Opinion: Nero fiddled. Trump plays golf


First, Trump vetoed the National Defense Authorization Act that funds our military. This action was slammed by numerous members of Congress, including Republican Sen. Jim Inhofe, the chairman of the Senate Armed Services Committee, who said this funding is “absolutely vital to our national security and our troops.”
Trump’s given reasons for the veto — that “the Act fails to include critical national security measures” and includes provisions “that fail to respect our veterans and our military’s history” — had more to do with two of his pet issues than with helping our troops. First is ensuring that military bases named after leaders of the Confederacy are not renamed. Trump probably cares less about the Confederate traitors and protecting the women and men in the armed forces today than about playing to fans of the Confederacy in his political base.
Second, Trump conditioned funding our military on Congress repealing Section 230 of the Communications Decency Act, which protects companies like Facebook and Twitter from liability for what is posted on their platforms. At the time of the veto, Trump claimed that Section 230 is a “very dangerous national security risk.” But the reality is that Trump has called for that law to be repealed in the past, including in early October when Facebook and Twitter removed his lies minimizing the threat posed by Covid-19. Trump clearly seems to believe that social media companies played a role in his defeat.
Then there’s Trump’s threatened refusal to sign the bipartisan $900 billion Covid-19 relief bill that his own administration played a lead role in negotiating over the past two months. After the measure finally passed both chambers of Congress with bipartisan support, Trump took a break from tweeting lies about “election fraud” to insist for the first time that Americans receive a direct stimulus check of $2,000 — up from the $600 in the proposed plan — in exchange for removing “pork” from the bill. If Trump sincerely cared about helping Americans in need — like the nearly 30% of families with children who have reported food insecurity in the time of Covid — he would’ve been a part of these talks from early on.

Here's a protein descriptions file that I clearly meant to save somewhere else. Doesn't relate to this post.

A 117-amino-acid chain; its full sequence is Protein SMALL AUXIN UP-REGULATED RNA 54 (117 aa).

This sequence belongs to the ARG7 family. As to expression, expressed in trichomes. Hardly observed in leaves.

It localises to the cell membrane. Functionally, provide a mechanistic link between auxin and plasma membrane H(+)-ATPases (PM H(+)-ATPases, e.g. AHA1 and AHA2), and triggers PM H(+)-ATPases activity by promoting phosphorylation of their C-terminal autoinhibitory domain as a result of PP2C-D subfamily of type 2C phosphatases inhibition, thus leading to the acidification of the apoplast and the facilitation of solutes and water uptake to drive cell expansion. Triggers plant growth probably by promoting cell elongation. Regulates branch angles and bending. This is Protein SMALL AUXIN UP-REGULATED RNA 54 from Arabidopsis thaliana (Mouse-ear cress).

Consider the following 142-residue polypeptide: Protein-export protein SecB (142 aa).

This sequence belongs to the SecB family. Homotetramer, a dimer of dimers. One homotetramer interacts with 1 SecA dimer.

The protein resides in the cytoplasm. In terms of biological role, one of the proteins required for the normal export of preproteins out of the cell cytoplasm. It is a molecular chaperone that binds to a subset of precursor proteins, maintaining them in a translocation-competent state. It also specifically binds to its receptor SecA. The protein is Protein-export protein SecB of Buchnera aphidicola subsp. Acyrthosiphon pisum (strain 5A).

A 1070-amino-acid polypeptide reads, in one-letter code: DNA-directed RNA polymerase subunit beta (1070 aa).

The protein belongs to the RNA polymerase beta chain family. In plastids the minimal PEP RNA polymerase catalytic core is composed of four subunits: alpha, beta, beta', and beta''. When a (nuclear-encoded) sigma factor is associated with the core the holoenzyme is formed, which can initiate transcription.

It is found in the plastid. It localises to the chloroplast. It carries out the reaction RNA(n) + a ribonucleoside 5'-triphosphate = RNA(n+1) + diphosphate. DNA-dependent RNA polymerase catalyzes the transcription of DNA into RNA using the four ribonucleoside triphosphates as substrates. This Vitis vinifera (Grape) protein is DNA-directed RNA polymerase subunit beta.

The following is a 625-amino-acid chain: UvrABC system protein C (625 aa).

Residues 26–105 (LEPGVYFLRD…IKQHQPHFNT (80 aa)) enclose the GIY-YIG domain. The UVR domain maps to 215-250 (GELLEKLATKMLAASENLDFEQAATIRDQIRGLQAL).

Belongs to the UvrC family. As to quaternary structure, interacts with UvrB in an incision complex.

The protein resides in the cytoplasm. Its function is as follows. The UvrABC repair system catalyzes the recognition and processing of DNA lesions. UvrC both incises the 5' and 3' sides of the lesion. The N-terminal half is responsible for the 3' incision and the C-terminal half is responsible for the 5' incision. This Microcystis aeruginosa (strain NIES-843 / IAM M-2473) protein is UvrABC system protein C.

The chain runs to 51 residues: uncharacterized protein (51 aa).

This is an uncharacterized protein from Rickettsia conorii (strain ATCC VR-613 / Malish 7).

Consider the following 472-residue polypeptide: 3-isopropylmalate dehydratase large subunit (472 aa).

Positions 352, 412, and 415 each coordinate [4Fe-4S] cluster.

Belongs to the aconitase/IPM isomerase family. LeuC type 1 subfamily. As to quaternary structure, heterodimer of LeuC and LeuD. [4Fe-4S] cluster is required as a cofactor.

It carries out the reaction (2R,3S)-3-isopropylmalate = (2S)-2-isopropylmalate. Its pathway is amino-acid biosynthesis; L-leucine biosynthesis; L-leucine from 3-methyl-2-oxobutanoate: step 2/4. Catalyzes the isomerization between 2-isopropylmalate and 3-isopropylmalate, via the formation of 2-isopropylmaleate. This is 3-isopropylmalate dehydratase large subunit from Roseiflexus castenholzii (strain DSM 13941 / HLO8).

Trump’s threatened refusal to sign comes across as more callous given that he’s currently in the confines of his ritzy private country club in Palm Beach, Florida, where he has been spotted playing golf, despite promising to “work tirelessly.” Nero fiddled; Trump played golf.
The result of Trump’s refusal to sign this relief bill is an estimated 12 million Americans losing unemployment benefits as of Sunday. It has so far also put the kibosh on funding to help small businesses and $20 billion in funds for the purchase of vaccines so it can be available at no charge for Americans in need.
Trump’s last-minute surprise could cause one more horrible consequence: A partial government shutdown starting Monday at midnight if it doesn’t get the vital funding included in the relief bill to keep it open.
Trump's wrecking ball of a transition
When you look at what Trump has inflicted upon America, it brings to mind the warning that his niece, psychologist Mary Trump, delivered on my SiriusXM radio show on December 15. Mary Trump stated that she believes her uncle he “hates this country now because he was rejected.” She warned that as a nation, “we need to be prepared for anything,” adding that her uncle was not only going to continue to attack Republicans who wouldn’t join in his efforts to overturn the election, but he would also “go after the rest of us.”
Mary Trump’s warning was prescient. As she predicted, the President has not just lashed out at Republicans — as he did again Saturday on Twitter when he slammed GOP Senate Majority Leader Mitch McConnell and other Senate Republicans for refusing to join his conspiracy to overturn the election — but he has come after “the rest of us.” And the rest of us includes everyone from those in our military to the millions in need of economic relief from the economic pain caused by the coronavirus closures to those who rely on the federal government being fully open for business.
Trump has even come after the US Supreme Court, slamming it on Saturday as being “totally incompetent and weak” on the “massive Election Fraud” that he claims cost him the race. (Twitter tagged the election fraud claim as disputed — in fact it is false.)

When you look at Trump’s latest actions it’s hard not to believe he’s trying to tear down the country on the way out the door. Is this because the notoriously thin-skinned Trump is simply lashing out? Or is it, as his niece stated, it’s because he now “hates” this country because we rejected him? Everything we know about Trump tells us it’s likely a bit of both. For the good of our nation, President-elect Joe Biden’s January 20 inauguration can’t get here soon enough.

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